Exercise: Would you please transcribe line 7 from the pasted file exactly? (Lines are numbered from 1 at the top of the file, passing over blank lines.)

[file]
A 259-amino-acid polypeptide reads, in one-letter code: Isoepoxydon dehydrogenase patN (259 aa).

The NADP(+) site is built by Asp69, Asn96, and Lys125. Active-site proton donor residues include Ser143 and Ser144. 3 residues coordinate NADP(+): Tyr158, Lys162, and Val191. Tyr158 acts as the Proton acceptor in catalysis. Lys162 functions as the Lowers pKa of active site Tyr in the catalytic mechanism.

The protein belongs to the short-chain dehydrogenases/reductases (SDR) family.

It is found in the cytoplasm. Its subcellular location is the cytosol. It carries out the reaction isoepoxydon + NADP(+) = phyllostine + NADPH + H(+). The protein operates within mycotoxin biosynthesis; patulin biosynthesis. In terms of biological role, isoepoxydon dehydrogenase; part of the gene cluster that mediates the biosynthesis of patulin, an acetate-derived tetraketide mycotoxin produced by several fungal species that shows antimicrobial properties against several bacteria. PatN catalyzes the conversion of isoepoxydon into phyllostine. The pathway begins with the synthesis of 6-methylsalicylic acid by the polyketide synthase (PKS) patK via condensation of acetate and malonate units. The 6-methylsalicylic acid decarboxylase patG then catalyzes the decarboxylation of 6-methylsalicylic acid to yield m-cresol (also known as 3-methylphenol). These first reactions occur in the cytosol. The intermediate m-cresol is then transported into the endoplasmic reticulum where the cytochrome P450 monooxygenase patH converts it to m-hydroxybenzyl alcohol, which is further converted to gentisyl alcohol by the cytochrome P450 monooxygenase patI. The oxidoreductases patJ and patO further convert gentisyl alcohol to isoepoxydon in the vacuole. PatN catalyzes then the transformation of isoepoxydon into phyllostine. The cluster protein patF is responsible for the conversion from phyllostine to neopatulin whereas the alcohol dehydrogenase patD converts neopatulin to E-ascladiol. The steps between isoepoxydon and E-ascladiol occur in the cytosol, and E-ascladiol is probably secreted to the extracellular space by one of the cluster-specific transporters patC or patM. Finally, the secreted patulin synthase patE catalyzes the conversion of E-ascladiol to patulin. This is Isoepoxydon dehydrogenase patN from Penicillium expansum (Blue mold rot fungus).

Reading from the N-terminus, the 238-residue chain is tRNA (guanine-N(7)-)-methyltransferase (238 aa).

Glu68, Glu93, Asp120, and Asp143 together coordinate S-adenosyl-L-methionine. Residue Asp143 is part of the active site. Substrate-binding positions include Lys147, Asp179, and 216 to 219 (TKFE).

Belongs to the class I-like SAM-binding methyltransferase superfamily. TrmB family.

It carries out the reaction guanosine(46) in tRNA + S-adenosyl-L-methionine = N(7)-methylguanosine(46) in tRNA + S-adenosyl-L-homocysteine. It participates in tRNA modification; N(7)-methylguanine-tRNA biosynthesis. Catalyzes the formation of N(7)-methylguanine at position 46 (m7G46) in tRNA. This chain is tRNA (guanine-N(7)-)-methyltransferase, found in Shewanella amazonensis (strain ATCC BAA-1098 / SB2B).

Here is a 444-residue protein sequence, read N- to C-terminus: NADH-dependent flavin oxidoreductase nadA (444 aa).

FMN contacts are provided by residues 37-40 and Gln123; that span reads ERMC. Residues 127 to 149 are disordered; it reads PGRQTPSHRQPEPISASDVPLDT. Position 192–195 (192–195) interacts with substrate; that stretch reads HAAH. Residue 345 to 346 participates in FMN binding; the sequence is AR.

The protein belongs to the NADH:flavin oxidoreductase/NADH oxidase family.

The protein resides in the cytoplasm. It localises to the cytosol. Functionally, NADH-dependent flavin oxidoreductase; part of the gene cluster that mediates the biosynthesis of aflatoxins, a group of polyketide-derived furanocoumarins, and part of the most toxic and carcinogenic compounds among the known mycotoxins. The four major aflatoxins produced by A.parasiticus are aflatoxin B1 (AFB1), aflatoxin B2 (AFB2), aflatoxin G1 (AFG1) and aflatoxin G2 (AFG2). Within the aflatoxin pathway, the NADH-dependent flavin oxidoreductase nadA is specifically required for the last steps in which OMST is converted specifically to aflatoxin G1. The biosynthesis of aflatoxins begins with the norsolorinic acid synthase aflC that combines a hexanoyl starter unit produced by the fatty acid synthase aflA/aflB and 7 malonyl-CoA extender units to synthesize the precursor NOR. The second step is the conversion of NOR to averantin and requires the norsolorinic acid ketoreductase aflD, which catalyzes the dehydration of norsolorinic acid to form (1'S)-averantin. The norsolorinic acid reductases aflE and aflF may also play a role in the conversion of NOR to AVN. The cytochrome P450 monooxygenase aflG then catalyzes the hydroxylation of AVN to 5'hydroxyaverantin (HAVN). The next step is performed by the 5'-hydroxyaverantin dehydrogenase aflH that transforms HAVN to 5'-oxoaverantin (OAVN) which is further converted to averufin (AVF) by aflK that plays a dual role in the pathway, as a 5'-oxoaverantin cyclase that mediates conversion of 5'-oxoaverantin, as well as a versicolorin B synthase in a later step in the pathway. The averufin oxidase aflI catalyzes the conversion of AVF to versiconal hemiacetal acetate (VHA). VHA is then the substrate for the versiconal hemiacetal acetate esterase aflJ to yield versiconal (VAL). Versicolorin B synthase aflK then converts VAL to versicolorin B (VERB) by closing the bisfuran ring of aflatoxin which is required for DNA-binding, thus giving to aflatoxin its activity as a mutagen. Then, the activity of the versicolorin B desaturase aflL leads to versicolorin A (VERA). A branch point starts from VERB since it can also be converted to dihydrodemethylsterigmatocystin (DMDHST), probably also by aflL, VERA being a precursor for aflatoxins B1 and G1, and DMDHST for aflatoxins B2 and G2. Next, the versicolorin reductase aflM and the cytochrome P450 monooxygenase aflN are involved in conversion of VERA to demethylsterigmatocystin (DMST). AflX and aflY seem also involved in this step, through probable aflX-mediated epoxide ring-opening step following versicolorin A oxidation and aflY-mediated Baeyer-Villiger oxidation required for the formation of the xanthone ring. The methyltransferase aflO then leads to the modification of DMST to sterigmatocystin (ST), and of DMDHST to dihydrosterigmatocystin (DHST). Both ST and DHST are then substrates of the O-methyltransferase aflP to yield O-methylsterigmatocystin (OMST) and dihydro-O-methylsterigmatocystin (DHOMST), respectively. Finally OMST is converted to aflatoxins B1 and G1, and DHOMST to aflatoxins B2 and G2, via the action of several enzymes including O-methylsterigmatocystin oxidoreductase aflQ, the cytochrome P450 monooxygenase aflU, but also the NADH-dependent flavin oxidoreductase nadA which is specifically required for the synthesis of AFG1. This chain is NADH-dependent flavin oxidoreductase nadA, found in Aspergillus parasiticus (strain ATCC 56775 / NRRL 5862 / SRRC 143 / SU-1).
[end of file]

Belongs to the class I-like SAM-binding methyltransferase superfamily. TrmB family.